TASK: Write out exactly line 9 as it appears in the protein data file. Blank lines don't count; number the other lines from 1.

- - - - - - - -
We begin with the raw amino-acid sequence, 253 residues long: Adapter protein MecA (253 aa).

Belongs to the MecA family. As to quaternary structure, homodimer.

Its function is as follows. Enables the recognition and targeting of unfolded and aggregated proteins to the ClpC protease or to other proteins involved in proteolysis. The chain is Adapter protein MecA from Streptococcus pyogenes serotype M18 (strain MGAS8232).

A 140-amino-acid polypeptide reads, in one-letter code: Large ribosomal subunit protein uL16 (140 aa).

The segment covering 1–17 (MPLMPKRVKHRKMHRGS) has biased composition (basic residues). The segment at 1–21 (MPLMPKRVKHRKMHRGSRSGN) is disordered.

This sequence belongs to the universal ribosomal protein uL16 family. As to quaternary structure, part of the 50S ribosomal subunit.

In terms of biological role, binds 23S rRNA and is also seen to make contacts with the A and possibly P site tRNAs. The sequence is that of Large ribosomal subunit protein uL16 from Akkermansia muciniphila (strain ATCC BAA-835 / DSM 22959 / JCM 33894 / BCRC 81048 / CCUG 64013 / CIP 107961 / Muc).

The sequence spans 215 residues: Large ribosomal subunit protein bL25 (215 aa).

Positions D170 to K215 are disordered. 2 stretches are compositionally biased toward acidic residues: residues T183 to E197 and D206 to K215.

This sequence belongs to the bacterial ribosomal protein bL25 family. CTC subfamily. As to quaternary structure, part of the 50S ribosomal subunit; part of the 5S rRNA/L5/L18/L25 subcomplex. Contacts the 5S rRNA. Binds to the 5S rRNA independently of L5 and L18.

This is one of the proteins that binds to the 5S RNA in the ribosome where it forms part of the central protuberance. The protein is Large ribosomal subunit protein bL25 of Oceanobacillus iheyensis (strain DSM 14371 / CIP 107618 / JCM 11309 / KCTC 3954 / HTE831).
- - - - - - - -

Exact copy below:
Positions D170 to K215 are disordered. 2 stretches are compositionally biased toward acidic residues: residues T183 to E197 and D206 to K215.